How to Build an Antique Fixture for Under $25

Antique Light Fixture

As we’ve discussed in an earlier articleAntique light bulbs and antique light fixtures have become increasingly popular in recent years. Whether it’s nostalgia or just an honest affinity for ornate blown glass and intricately looped glowing filaments, restaurants, upscale retail shops, and even homeowners can’t get enough of antique lighting.

Unfortunately, high demand leads to inflated prices. Any simple fixture that claims to be “antique” or “vintage” costs a premium. Some are worth the price, but we’ve seen simple antique pendants out there going for over $100, when the raw materials to build the fixture cost under $25. These are certainly nice products, but are they worth the markup?

The following guide will show you how to build your own antique swag light fixture in less than 10 minutes with materials you can buy for about $25, including the bulb.

Needed Materials:

(1) antique twisted wire cord – $6.00
(1) dimming brass socket – $10.00
(1) EZ grip antique plug – $1.50
(1) antique light bulb – $5.00

Needed Tools:

A flat head screwdriver
A set of wire strippers
A pair of scissors

Step 1: Prepare the Wire

Prepared Wires

Prepared Wires

Using wire strippers, strip the PVC jacket of both wires on both ends of the cord, exposing about 1/2 inch of the inner copper strands. Trim back the cloth covering another 1/2 inch, using scissors to cut away any frayed threads.

Step 2: Attach the Socket

Attaching Socket Terminals

Attaching Socket Terminals

Pop the socket cap off the socket shell. Feed one end of the cord through the top of the socket cap. At this point, tie the wires into an Underwriter’s Knot to relieve excess strain. Using the screwdriver, attach the wires to the terminals in the socket shell. Since the plug we’re using is non-polarized, it doesn’t matter which wire you attach to which terminal. Slide the socket cap down the cord and snap it back to the socket shell.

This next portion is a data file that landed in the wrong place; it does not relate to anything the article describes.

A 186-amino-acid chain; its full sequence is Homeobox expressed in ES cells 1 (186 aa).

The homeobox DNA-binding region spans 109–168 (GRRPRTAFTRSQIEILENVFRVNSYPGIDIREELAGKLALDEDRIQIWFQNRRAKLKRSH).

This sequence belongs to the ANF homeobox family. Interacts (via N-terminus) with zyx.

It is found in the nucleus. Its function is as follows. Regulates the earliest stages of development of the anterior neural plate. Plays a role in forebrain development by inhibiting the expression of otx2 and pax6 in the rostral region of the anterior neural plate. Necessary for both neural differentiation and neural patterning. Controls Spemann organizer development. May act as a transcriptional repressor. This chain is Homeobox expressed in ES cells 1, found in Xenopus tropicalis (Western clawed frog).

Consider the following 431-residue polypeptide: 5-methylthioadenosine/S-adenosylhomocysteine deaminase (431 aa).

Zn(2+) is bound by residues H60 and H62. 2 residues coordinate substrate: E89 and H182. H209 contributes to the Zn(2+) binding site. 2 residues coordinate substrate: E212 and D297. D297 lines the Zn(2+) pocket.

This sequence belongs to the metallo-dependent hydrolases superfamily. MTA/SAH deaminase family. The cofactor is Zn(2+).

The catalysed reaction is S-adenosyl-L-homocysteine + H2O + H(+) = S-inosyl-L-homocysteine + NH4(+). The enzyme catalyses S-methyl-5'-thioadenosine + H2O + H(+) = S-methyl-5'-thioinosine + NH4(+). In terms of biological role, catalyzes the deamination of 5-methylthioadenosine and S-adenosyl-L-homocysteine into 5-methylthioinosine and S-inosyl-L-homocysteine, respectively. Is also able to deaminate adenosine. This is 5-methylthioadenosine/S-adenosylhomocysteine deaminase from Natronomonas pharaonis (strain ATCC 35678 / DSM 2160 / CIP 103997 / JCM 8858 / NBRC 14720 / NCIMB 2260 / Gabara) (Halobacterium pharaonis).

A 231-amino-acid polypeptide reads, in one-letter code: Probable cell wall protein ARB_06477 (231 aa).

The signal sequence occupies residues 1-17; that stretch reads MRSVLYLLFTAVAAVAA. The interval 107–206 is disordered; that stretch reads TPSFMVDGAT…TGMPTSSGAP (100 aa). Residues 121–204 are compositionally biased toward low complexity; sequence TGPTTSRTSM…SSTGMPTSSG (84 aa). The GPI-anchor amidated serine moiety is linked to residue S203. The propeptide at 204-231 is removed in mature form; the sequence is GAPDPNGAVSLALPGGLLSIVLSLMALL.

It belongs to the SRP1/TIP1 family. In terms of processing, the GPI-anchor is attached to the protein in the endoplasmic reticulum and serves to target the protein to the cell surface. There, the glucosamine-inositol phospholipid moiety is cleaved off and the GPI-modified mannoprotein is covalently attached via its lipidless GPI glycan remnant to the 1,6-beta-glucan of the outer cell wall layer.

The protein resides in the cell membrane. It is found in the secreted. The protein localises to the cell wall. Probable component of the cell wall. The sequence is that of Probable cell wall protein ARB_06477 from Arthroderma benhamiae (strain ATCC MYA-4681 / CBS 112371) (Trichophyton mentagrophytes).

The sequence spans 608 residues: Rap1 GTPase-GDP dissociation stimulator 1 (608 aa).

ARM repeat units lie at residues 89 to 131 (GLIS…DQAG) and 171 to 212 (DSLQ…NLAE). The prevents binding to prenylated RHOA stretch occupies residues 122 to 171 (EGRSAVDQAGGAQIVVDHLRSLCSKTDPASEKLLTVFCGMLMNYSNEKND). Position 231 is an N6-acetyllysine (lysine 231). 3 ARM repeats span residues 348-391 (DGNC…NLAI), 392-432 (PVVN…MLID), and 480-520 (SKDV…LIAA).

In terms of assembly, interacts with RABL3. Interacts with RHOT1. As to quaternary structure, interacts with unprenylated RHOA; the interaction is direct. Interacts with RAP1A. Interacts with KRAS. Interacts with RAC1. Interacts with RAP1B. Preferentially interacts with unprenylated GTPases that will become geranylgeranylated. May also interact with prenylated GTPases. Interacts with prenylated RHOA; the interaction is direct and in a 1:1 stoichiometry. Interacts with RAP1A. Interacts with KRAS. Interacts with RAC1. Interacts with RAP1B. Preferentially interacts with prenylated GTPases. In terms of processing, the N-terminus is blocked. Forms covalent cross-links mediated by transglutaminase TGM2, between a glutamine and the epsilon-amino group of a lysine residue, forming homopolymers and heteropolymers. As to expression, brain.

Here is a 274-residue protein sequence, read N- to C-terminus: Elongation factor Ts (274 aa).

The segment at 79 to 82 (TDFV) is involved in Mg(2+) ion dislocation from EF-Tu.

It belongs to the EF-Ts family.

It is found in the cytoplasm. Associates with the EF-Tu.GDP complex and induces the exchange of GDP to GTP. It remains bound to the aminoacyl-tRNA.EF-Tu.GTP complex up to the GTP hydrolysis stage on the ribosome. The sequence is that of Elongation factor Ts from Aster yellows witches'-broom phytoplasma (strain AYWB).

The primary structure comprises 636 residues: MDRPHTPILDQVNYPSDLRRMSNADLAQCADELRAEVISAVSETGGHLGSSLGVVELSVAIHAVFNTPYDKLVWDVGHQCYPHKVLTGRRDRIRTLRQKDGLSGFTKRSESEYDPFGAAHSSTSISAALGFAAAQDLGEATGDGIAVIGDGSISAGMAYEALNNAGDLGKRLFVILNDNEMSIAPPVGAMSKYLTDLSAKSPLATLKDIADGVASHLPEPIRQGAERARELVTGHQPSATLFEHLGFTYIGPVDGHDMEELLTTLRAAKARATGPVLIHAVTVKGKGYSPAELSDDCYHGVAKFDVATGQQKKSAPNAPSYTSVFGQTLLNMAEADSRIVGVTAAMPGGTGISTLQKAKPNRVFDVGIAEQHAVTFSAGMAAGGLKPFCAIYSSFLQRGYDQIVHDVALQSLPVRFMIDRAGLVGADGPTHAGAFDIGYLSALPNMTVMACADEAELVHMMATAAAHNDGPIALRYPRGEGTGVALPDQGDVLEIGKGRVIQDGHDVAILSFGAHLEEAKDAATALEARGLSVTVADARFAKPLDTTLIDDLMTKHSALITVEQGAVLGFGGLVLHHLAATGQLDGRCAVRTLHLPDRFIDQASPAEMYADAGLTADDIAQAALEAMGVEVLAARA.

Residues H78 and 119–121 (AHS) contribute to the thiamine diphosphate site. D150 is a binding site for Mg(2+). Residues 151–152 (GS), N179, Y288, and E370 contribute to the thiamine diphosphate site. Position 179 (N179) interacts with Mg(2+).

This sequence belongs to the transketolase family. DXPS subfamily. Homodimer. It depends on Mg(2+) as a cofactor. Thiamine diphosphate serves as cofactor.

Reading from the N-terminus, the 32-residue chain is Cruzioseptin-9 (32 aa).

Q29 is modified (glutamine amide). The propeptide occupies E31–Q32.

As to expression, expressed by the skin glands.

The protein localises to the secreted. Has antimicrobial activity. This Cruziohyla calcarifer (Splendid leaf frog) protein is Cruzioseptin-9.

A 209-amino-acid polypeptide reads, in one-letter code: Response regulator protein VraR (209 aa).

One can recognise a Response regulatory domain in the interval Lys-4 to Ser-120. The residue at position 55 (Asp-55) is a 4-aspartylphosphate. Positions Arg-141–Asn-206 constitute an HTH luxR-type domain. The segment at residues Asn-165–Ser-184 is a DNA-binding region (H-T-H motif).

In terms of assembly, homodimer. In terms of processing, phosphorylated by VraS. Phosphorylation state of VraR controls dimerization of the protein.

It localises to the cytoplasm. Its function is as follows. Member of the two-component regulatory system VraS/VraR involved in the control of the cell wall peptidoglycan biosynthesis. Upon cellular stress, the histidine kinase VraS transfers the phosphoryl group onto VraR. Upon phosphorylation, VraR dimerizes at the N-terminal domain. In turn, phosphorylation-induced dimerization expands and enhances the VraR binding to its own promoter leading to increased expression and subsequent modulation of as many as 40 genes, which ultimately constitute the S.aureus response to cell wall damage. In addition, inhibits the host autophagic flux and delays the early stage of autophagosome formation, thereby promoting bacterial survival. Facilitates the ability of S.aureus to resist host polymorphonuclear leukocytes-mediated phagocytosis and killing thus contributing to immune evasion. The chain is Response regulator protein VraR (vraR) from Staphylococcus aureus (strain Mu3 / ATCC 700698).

Step 3: Attach the EZ Grip Plug

Attaching Plug Terminals

Attaching Plug Terminals

Remove the plug cap from the shell by removing the screws on either side of the plug blades. Slide the plug shell out of the plug cap. Feed the free end of the cord through the top of the plug cap, then attach the wires to plug terminals on the shell, just as you did with the socket. Slide the cap back over the shell and replace the screws.

Step 4: Screw in the Bulb

Screwing in the Bulb

Screwing in the Bulb

Screw the bulb into the socket. You can now hang your swag fixture from a ceiling hook and plug it into any wall outlet. Use the built-in dimmer on the socket to adjust the brightness to a suitable level.

Optional Modifications

If you’d like to make a pendant fixture instead of a swag, the modification is simple: Just leave off the EZ grip plug and direct wire the fixture into an existing J-Box.

This is a very simple and versatile fixture, so there are many ways to modify it. You can use a different socket, add a cage or lamp shade over the bulb, twist together multiple pendants to create a chandelier, or even attach the socket to an old table lamp. Do you have other ideas? Post them in the comments, on our Facebook, or let us know on Twitter. Even better, send us a photo of your project and we’ll post it on our Pinterest.

Important Safety Note

This homemade fixture is not UL listed. Use reasonable safety precautions when assembling and installing your fixture. Never leave the fixture unattended or plugged in when not in use.

Recommended Articles

Fun Lighting Solutions for the Kid’s Room Kids’ rooms are often the most challenging rooms in the house to decorate. While most homes typically adhere to a particular style or color scheme, th...
Exit and Safety Lights If you own or manage a business of any sort, it is likely required that you invest in exit lights, safety lights, and emergency signage. While no busi...
What Kind of Ceiling Fan Do I Need? If you’ve read part 1 of our ceiling fan guide, you’ve already seen how many choices there are to consider just in mounting and sizing ceiling fans.  ...